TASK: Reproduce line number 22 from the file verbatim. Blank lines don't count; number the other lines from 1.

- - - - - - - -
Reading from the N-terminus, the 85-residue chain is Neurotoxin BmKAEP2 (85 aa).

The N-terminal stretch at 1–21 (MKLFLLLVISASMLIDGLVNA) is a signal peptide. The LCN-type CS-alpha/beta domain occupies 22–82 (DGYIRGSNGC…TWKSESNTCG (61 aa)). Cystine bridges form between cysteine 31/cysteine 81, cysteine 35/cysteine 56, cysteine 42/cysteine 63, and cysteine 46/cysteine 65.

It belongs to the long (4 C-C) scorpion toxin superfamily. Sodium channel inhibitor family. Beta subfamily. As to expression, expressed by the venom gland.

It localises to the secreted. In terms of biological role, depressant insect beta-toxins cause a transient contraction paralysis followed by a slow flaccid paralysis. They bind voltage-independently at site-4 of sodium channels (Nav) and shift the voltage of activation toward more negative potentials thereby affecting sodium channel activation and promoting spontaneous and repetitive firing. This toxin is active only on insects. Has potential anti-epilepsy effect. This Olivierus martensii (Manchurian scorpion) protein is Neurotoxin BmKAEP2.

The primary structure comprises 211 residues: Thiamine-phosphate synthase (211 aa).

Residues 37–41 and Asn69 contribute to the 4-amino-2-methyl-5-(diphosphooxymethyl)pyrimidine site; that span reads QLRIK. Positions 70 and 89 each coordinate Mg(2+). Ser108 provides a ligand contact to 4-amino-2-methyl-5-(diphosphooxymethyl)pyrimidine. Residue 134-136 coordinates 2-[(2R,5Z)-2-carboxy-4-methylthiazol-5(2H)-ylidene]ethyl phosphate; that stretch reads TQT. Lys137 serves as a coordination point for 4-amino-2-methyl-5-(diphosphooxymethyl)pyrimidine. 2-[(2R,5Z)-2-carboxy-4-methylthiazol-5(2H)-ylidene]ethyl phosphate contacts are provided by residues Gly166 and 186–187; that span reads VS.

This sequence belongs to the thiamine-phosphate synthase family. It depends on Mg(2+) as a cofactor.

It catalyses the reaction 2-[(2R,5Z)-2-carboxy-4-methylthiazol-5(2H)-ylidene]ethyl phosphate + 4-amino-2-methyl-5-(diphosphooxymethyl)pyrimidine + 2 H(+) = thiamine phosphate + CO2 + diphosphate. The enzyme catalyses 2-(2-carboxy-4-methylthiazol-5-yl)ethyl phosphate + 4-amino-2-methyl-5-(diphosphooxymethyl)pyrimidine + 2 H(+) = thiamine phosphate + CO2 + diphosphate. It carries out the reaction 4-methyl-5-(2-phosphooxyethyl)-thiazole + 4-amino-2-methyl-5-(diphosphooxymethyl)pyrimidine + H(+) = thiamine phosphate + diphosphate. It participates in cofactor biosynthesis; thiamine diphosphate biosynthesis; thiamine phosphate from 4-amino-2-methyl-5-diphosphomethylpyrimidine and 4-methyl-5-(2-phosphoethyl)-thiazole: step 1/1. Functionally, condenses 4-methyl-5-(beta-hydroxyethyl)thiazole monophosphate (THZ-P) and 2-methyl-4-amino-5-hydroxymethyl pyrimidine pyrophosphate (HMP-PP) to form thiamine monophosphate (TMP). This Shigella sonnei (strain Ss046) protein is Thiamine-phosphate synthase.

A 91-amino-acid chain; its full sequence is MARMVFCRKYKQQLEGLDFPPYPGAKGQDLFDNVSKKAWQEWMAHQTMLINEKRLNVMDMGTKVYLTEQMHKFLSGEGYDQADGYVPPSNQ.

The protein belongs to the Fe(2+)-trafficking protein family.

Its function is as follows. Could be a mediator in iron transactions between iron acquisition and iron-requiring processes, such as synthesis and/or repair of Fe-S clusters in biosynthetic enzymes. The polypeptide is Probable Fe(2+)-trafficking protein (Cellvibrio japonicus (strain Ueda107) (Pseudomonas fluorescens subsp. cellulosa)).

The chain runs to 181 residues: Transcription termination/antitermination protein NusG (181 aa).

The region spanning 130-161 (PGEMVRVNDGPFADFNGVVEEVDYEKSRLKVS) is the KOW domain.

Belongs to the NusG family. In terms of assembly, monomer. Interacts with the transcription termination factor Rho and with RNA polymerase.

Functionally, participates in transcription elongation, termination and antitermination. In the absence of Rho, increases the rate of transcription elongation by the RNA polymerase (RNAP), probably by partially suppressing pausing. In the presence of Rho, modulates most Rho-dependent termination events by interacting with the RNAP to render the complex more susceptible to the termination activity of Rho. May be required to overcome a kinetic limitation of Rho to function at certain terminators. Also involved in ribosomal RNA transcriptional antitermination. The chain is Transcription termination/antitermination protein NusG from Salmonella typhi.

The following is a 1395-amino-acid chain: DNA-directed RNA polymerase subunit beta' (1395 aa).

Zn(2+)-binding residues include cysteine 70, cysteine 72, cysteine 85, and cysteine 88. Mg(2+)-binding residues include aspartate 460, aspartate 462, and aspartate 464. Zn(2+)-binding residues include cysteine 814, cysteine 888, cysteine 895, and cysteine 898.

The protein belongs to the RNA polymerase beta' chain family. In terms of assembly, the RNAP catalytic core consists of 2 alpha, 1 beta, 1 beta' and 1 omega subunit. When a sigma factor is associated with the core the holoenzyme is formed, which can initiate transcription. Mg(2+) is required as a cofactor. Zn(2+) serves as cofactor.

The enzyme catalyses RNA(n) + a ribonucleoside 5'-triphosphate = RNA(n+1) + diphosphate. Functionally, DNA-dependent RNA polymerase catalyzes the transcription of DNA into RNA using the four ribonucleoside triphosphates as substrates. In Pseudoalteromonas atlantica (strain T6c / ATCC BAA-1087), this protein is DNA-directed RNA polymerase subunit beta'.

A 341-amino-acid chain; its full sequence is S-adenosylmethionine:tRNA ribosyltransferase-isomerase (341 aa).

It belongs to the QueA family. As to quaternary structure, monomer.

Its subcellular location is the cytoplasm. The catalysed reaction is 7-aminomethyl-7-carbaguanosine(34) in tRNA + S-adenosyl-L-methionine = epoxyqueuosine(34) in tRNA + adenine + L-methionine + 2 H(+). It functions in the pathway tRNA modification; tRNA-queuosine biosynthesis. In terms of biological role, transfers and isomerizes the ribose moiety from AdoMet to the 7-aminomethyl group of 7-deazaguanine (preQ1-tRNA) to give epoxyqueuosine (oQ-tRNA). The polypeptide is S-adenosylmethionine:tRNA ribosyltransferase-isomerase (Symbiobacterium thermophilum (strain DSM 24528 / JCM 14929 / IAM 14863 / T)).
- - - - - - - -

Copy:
Its subcellular location is the cytoplasm. The catalysed reaction is 7-aminomethyl-7-carbaguanosine(34) in tRNA + S-adenosyl-L-methionine = epoxyqueuosine(34) in tRNA + adenine + L-methionine + 2 H(+). It functions in the pathway tRNA modification; tRNA-queuosine biosynthesis. In terms of biological role, transfers and isomerizes the ribose moiety from AdoMet to the 7-aminomethyl group of 7-deazaguanine (preQ1-tRNA) to give epoxyqueuosine (oQ-tRNA). The polypeptide is S-adenosylmethionine:tRNA ribosyltransferase-isomerase (Symbiobacterium thermophilum (strain DSM 24528 / JCM 14929 / IAM 14863 / T)).